Accounting services in Estonia 2023
Distributed profit and distribution dividends. Limited liability companies without registered capital
The Estonian Economic Code permits the establishment of a limited liability partnership without contribution, but prohibits the increase and reduction of the charter capital of a limited liability partnership, and payments from a limited liability company until the deposits are paid in full. Therefore, in order to be able to make payments from accumulated profits to shareholders, the authorized capital must be paid in full.
Only an individual can be a shareholder in a private limited liability company without a deposit. Prohibited payments mean payments to shareholders from capital (dividends, buybacks of own shares, etc. etc.), so payments made in the ordinary course of business (wages, remuneration of a member of the board of directors, etc. are not subject to the prohibition.
The distribution of dividends in a limited liability company requires the existence of already distributed profits. Thus, in addition to monetary and non-monetary contributions, the question also arises as to whether and to what extent the equity of a private company can be paid without contributions from (free or tied) equity, i.e. issue a fund and/or compensate (dividend) claim. When the nominal value of a share increases due to free capital, that is. e. in the case of the issue of the fund, there is no obligation to pay profits to shareholders (as opposed to paying dividends to shareholders)and thus one or the other solution may also mean another tax regime.
Until the contribution is paid in full, the distribution of profits (dividends) among the shareholders is excluded, and thus there can be no shareholder claim for payment of dividends (to be deducted) to the limited liability company. This is primarily because the dividends cannot be distributed chronologically until an internal payment is made. In practice, the interpretations of the Ministry of Justice and the Commercial Register (courts) differ. The Ministry considers the real «monetary» payment to shareholders as a payment, and the Commercial Register considers the payment as creation of a claim. If a private limited liability company has money, in practice it is still possible to lend to shareholders and compensate for later liability on payment of dividends with a comparable loan requirement. Such conduct is not likely to infringe the interests of creditors, but is contrary to the prohibition of lending in the Economic Code. The interpretation of the Ministry of Justice can be assessed in the same way, in which case the interests of creditors are not violated, but contradicts the ban on payments provided by the Economic Code. For example, such profit sharing is considered as shareholder sharing for tax purposes.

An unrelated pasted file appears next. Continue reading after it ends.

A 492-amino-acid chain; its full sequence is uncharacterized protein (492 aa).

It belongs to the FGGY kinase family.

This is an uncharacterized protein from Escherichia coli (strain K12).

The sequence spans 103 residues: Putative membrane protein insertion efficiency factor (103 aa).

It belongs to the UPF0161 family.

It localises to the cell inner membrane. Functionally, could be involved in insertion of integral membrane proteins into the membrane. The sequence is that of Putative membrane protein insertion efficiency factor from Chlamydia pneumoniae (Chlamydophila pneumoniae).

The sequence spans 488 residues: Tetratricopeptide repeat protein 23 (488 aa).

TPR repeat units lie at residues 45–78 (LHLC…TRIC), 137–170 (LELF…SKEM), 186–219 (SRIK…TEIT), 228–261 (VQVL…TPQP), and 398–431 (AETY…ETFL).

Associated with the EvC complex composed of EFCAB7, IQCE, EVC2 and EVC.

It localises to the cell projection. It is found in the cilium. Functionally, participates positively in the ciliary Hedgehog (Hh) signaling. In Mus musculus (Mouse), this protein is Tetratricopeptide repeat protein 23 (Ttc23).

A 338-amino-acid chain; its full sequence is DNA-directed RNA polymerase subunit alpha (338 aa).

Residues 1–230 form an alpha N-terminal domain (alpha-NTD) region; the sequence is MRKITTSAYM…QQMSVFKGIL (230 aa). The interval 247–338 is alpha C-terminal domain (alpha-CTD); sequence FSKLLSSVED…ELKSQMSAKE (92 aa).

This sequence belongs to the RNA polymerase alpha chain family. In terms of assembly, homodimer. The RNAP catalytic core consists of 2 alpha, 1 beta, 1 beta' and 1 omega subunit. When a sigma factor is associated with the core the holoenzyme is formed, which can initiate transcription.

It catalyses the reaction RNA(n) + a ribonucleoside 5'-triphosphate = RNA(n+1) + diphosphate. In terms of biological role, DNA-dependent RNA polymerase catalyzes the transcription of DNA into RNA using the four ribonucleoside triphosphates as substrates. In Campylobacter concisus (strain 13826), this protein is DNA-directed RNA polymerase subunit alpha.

Although, according to the Commercial Code, a limited liability company may increase its authorised capital at the expense of the equity of a limited liability company without making contributions (issue of a fund)the share of the shareholder increases in proportion to the nominal value of the share in the event of the release of the fund. Since the Economic Code prohibits increasing (and reducing) the authorised capital of a private company until the full payment of contributions, and the increase in the nominal value of a share means an increase in the authorised capital, it becomes unrealistic to make a contribution from own capital. It also does not depend on the treatment of unpaid authorised capital, as:
- If the share capital of 0 EUR and the shareholder requirements of 0 EUR (mainly justified by the lack of time to fulfill the deposit obligation), the issue of the fund will mean an increase in the authorised capital;
- Recognition of the authorised capital (e.g. 2,500 euros) and shareholder (unpaid authorised capital) requirements of 2,500 euros (justified, especially in cases where the term of payment is specified in the constituent documents)The issue of the fund will require an increase in the authorised capital and a simultaneous reduction with the liquidation of the claim;
- If the share capital is specified with 0, where the unregistered share capital (e.g.) is 2,500 euros and the shareholder requirements are 2,500 euros (justified, in particular, in cases, when the share issued on the reporting date and filed for registration, but not yet registered in the trade register), the authorized capital should also be increased taking into account the issue of the fund and at the same time reduced if the requirement is excluded.
In the first case, the issue of a fund would clearly mean an increase in the authorised capital and, would thus, be contrary to the prohibition of an increase in the authorised capital in the Economic Code. The second and third options, too, will not be much better, so the surest way to pay for a deposit is a monetary or non-monetary contribution to the charter capital.